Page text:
The U.S. Supreme Court will rule this month on Arizona’s immigration law. The decision will have an immediate impact on a similar Georgia law, which a federal court has blocked. But Georgia’s immigration dilemma will continue regardless of the court’s decision.
The Supreme Court will rule on whether Arizona’s law oversteps federal law dealing with illegal immigrants.
That decision will trigger a ruling on Georgia’s law, known as HB 87. A federal judge has blocked parts of it, pending the high court’s ruling.
Attorneys for the Georgia plaintiffs believe the Supreme Court will find the Arizona law constitutional. That means Georgia’s law would soon go into full effect.
But the litigation wouldn’t end there. Charles Kuck is one of the attorneys who sued the state before the law took effect.
“What we would do is, we would go back and gather additional plaintiffs on actual damages by HB 87 being enforced and then file a subsequent piece of litigation in federal court,” Kuck said in an interview.
If the law is upheld, the high court’s ruling wouldn’t immediately rid Georgia of illegal immigrants. There are about 400,000 undocumented residents of various nationalities in Georgia and about 11 million nationwide, according to the Pew Hispanic Center.
This week, leading voices on the issue gathered in Atlanta for The National Immigration Forum’s first-ever Southeast summit.
One of the speakers, Alberto Gonzalez, served as the U.S. Attorney General under Republican President George W. Bush. He said mass deportation isn’t an option.
“Our government is incapable of forcibly removing millions of people,” he told the crowd of elected officials, law enforcement officers and others. “We talked about this in the Bush White House and we concluded it can’t be done.”
And he said an exodus of immigrants would create other problems.
“It would cripple our economy,” he said. “It would devastate certain service industries, and farming and construction.”
Georgia farmers have long relied on migrant laborers – some legal, some illegal -- to harvest crops. The workers painstakingly hand-pick fruits and vegetables sold at grocery stores and farmers markets.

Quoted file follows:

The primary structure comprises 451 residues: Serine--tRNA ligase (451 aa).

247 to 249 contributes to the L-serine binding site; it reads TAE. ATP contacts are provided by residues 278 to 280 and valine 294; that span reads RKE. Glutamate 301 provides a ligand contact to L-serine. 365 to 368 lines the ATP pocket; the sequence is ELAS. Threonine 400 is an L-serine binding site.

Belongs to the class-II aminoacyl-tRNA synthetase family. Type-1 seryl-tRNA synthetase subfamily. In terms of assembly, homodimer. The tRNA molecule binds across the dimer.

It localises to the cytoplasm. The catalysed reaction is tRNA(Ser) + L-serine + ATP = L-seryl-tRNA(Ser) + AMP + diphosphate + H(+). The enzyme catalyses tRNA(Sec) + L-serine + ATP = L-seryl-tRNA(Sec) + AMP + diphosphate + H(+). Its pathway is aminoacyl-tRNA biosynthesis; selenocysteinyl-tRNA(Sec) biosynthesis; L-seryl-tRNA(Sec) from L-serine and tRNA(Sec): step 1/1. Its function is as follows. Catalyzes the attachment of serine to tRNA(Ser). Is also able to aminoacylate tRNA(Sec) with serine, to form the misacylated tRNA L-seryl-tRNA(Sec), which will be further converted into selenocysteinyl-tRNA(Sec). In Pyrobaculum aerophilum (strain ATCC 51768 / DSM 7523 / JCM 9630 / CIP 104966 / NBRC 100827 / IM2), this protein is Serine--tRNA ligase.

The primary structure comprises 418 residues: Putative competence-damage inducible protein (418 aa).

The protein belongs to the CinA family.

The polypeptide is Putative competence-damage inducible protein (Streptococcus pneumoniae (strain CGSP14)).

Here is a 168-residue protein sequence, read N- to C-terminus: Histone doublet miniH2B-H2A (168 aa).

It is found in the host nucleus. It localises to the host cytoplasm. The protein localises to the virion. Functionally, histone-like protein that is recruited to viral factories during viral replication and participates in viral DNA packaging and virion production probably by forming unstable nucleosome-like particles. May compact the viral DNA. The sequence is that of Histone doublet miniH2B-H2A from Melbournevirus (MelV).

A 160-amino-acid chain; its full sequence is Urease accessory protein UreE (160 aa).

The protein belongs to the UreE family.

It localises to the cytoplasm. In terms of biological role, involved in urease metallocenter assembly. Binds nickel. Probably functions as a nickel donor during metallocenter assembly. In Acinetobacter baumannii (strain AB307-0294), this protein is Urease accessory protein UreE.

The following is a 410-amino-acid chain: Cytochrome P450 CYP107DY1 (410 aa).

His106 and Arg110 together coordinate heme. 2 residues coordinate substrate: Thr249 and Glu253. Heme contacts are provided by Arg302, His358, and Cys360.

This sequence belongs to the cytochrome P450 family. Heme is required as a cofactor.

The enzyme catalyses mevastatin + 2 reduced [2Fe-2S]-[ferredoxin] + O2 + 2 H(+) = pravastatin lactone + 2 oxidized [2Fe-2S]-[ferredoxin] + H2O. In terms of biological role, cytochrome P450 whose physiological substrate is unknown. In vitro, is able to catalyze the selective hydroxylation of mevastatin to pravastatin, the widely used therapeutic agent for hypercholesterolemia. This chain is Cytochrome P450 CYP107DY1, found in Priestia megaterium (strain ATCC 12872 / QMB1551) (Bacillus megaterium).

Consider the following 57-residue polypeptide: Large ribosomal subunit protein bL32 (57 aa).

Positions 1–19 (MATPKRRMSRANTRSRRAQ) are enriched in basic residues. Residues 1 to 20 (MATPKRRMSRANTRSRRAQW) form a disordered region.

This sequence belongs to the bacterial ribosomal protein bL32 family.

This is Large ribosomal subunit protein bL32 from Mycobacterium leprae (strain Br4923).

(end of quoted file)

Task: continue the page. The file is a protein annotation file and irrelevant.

Julie Hotchkiss is a research economist at the Federal Reserve Bank of Atlanta. Speaking at the immigration conference, she said eliminating undocumented workers doesn’t open up jobs for legal residents.
She also said illegal labor helps Georgia companies thrive. That’s partly because they can pay them less.
“The implication of employers being able to pay undocumented workers less, is that the firm experiences what we call “rent” or extra profit from employing undocumented workers,” she said. “So basically any attempt to legitimize or eliminate undocumented workers means lower profits.”
Undocumented workers, arguably, have become entrenched in their communities, and accepted by younger generations.
Richard Land is president of the Southern Baptist Convention’s commission on ethics. He says there are about 1 million Hispanic Southern Baptists, of which about 40 percent are undocumented.
Speaking at the immigration conference, he said the Southern Baptist Convention supports a new immigration policy that includes a path to citizenship for illegal residents.
And he says that reflects the thinking of the evangelical group’s younger members.
“The younger they are, the more receptive they are to it,” he said as part of a panel discussion on faith. “And one of the reasons is that most of them, if they are under 25, they’ve gone to school with the children of undocumented workers.”
The Supreme Court will rule on Arizona’s law before the end of June.